Stainless Steel or Aluminum? Material Considerations for Sterilization Cases & Trays

Surgical instrumentation used by medical practitioners must be cleaned and sterilized prior to use to mitigate the risk of patient infection and related complications. Sterilization cases and trays provide containment for the surgical instruments necessary to perform a procedure and facilitate both cleaning and sterilization. These containers also provide a means to ergonomically organize the instruments according to procedure cadence and offer protection during instrument transport.

The primary metals used to manufacture sterilization cases and trays are stainless steel and aluminum (specifically grades 304 stainless steel and 5052 aluminum). Each material can offer different advantages during and after production. Depending on your product and sterilization requirements, intended market location, and design considerations, stainless steel or aluminum may be a better option for your project.

Product Requirements

When considering which material to select for your sterilization container, think about your product requirements including instrument size, strength, durability, and weight.

The size and mass of the surgical instruments can influence the choice of material used for the sterilization container. Large, heavy surgical instruments require a strong sterilization case. Orthopaedic large joint (hip and knee) replacement systems tend to contain large instruments with considerable mass. Small joint (upper extremity and spine), as well as ancillary devices, typically consist of smaller instruments with less mass. Stainless steel is stronger than aluminum, but aluminum has a much better strength to weight ratio comparatively. So, large/heavy instrumentation systems may perform better using stainless bracketry and smaller/lighter instruments may be better suited for aluminum.

The overall weight of an instrument system impacts both ergonomics and ability to sterilize. The Association for the Advancement of Medical Instrumentation (AAMI), an organization that develops and publishes standards detailing the proper production quality for medical instruments and procedures, recommends the weight of a sterilization container not exceed 25 pounds. This guideline ensures the containers are comfortable to handle and able to be sterilized properly.

When making material selections, you must carefully consider durability requirements, physical characteristics of the instruments to be contained, and the overall weight of the case and tray system.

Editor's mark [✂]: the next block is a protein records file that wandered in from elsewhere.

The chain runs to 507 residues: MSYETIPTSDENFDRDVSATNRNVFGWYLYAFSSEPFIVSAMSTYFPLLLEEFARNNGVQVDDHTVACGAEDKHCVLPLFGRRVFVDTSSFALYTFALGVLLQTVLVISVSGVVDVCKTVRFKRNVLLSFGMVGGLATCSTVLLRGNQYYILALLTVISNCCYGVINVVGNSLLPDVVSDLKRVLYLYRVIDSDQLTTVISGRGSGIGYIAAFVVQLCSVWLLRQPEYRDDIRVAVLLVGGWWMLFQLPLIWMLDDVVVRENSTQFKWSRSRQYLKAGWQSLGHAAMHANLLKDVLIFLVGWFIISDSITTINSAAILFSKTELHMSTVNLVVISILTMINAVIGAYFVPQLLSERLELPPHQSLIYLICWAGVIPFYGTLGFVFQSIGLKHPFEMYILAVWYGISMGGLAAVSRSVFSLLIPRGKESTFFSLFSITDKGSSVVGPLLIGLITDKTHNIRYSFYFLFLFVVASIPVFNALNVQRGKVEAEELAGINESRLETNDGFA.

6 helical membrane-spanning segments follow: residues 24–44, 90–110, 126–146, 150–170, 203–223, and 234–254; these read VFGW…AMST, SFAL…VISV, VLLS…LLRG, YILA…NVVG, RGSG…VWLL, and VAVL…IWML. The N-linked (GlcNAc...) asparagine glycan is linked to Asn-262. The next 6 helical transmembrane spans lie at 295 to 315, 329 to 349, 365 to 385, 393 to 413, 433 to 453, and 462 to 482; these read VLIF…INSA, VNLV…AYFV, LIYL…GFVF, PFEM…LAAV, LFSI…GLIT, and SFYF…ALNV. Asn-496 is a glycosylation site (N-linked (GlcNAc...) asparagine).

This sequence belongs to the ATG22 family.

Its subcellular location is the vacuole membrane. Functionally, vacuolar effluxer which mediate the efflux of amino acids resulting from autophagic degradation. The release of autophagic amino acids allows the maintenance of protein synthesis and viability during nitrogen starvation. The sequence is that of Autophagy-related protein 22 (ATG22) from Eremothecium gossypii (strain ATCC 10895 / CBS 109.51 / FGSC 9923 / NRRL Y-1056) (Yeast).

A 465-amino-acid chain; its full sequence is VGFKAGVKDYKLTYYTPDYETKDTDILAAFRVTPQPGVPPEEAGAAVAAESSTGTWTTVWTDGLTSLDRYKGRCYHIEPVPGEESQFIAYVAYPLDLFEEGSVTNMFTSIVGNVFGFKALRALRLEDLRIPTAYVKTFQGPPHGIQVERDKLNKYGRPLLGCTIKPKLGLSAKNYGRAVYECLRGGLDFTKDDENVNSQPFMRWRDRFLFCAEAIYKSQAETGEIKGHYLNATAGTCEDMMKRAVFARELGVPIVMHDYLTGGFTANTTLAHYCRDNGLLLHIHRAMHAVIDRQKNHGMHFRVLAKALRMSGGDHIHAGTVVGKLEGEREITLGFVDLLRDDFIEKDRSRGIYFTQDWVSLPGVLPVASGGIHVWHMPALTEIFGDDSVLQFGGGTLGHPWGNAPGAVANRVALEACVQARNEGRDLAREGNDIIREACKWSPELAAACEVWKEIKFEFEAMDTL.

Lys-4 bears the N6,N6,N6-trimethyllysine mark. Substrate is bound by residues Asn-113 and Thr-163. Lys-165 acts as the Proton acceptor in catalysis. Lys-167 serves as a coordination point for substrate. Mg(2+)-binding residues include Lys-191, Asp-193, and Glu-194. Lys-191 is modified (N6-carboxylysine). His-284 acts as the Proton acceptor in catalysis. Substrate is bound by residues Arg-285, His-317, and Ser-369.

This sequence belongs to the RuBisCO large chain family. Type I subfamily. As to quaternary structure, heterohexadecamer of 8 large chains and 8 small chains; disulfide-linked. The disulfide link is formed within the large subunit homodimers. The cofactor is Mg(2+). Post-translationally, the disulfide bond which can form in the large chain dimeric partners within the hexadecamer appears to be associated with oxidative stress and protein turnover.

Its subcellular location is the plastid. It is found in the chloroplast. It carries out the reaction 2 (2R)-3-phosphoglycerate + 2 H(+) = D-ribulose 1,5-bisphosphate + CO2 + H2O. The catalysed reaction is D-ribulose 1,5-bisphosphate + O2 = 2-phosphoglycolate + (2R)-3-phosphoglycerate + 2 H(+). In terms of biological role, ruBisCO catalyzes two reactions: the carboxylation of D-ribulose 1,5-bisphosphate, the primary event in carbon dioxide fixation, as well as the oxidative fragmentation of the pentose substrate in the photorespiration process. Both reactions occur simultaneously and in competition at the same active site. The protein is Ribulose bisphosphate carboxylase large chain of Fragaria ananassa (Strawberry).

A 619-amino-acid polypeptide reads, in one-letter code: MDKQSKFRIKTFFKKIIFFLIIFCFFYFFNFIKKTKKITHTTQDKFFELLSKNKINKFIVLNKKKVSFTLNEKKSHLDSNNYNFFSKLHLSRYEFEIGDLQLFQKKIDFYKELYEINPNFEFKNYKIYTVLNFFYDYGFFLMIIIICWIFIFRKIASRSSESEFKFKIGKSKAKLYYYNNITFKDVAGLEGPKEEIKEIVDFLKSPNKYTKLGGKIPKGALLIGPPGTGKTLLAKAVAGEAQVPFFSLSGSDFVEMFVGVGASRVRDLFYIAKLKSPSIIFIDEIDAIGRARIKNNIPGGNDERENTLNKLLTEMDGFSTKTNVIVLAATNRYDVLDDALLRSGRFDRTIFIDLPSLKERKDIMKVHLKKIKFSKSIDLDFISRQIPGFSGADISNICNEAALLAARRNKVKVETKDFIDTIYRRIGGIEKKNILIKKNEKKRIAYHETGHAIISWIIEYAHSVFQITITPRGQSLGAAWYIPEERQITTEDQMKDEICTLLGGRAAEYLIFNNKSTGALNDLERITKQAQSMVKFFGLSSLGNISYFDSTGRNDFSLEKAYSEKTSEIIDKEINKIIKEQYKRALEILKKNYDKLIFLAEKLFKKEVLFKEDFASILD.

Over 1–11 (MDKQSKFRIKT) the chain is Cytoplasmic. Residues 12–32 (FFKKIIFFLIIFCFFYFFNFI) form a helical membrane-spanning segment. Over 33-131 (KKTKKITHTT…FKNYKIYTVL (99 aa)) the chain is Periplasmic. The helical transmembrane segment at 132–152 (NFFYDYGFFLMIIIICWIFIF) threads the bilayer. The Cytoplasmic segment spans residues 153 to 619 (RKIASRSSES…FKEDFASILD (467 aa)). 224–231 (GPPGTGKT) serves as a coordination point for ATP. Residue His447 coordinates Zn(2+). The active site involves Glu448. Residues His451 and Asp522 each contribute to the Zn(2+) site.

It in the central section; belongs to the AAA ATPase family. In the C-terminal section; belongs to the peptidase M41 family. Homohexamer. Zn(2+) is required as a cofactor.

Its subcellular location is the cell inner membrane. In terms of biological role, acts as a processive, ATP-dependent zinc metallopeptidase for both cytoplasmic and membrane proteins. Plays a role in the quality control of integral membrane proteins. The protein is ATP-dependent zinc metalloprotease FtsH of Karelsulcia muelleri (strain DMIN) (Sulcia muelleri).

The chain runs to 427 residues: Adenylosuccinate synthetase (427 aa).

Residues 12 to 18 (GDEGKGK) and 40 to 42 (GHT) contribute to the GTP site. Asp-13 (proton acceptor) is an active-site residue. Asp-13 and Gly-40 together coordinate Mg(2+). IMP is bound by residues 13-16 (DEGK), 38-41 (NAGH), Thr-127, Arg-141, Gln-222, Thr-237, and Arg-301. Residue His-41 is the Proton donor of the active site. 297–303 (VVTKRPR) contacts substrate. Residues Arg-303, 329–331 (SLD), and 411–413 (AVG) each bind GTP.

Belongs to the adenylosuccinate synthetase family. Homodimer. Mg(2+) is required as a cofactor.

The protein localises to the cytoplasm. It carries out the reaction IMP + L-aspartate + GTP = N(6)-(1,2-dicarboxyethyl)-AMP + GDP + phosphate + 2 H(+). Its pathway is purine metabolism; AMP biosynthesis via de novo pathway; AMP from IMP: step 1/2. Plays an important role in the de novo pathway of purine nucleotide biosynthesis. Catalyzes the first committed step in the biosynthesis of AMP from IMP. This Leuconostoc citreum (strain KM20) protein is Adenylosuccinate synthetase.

Cleaning and Sterilization Methods

Sterilization cases and trays need to withstand the vigorous cleaning and sterilization processes required by the medical device industry. Cleaning typically consists of using water, and detergents or enzymatic cleaners, to reduce the bioburden and remove foreign material. After decontamination, surgical instruments are sterilized using processes validated by the manufacturer. These sterilization processes can be autoclaving (steam), ethylene oxide (EO) gas, hydrogen peroxide, radiation, and/or chemical solutions.

Depending on the geometry of the instrument, and the cleaning and sterilization processes required, some materials may be better suited for your project. Careful consideration should be made regarding the corrosive effects of the chemicals that come into contact with the sterilization container. Proper passivation of stainless steel or the anodizing/sealing of aluminum must be done to mitigate the degradative effects of these chemicals and processes.

It is also important to understand the regulations of the geographic location or country in which the product will be marketed. Certain regions of the world may have instituted sterilization regulations and/or have a preference about which sterilization method should be used.

Cost and Aesthetics

Although there have been recent fluctuations in the raw material markets due to supply chain issues, generally, stainless steels are more expensive than aluminum alloys. However, aluminum requires an anodizing and sealing process which creates an oxidized barrier to resist corrosion and wear.

Anodizing adds additional cost but allows different colors and graphics to be achieved. For example, you can color-code surgical instruments for easy recognition and facilitate a more ergonomic surgical flow. You can also create visually attractive graphics and logos which aid in brand recognition and marketing activities. Stainless steel requires a nitric or citric passivation process which allows the choice of a brushed or polished finish but cannot alter the aesthetic appearance of the material, including color and graphics.

When considering which material to choose for your sterilization container, think about design and aesthetic considerations in addition to functionality requirements.

Stainless steel and aluminum have different properties and offer different advantages. When beginning the design processes for your sterilization case and tray project, consider durability, strength, and functionality requirements. You must also consider the preferred sterilization method of your intended market, associated costs, and design considerations such as color, graphics and surface finish.

rms Surgical can partner with you to choose the right material for your sterilization case and tray system. From hybrid designs to single or multilevel stackable cases and trays to caddies or nests, we have the expertise to help you optimize the design and production of your product.